Lists and list items are also block-level elements, but they have been grouped in their own section below.
Supplies the author's contact information, typically at the beginning or end of a document. Addresses are generally formatted in italic type with a line break (but no extra space) above and below.
Enclosed text is a "blockquote" (lengthy quotation), which is generally displayed with an indent on the left and right margins and added space above and below the paragraph.
Denotes a generic "division" within the document. This element can be used to add structure to an HTML document. When <div> was first introduced in HTML 3.2, only the alignment function (using the align attribute) was implemented by the major browsers. While it has no presentation properties of its own, it can be used in conjunction with the class and id attributes and then formatted with style sheets (Chapter 17, "Cascading Style Sheets"). Because divisions are block elements, they usually display with some added space above and below.
Specifies that the enclosed text is a heading (a brief description of the section it introduces). There are six different levels of headings, from <h1> to <h6>, with <h1> the largest and each subsequent level displaying at a smaller size. <h5> and <h6> usually display smaller than the surrounding body text.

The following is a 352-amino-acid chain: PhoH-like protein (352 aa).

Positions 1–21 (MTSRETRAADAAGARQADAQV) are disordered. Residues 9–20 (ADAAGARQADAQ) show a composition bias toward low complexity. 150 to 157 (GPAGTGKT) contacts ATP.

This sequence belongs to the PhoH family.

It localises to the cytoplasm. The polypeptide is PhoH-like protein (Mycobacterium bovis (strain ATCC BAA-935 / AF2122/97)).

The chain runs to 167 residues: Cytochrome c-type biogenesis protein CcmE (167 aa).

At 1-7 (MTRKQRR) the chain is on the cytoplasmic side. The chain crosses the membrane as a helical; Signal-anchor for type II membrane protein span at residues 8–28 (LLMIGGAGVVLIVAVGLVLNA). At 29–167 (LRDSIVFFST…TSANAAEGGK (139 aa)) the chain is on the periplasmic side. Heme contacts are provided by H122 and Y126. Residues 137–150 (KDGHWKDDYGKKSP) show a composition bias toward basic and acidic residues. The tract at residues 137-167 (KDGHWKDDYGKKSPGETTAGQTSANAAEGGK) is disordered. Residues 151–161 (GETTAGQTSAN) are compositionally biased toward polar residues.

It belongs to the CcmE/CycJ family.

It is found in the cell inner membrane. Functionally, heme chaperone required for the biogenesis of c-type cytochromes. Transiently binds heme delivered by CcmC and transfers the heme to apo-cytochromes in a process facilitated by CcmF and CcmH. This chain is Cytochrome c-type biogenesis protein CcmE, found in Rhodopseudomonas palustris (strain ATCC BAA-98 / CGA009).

Denotes the beginning and end of a paragraph. While many browsers will also allow the <p> tag to be used without a closing tag to start a new paragraph, the container method is preferred. When using Cascading Style Sheets with the document container, tags are required or the formatting will not work. Browsers ignore multiple empty <p> elements.
10.1.2. Text Appearance (Inline Styles)
The following tags affect the appearance or meaning of text. With the exception of <basefont>, all of the tags listed in this section define inline styles, meaning they can be applied to a string of characters within a block element without introducing line breaks. (<basefont> is used to specify the appearance of type for a whole document or for a range of text.)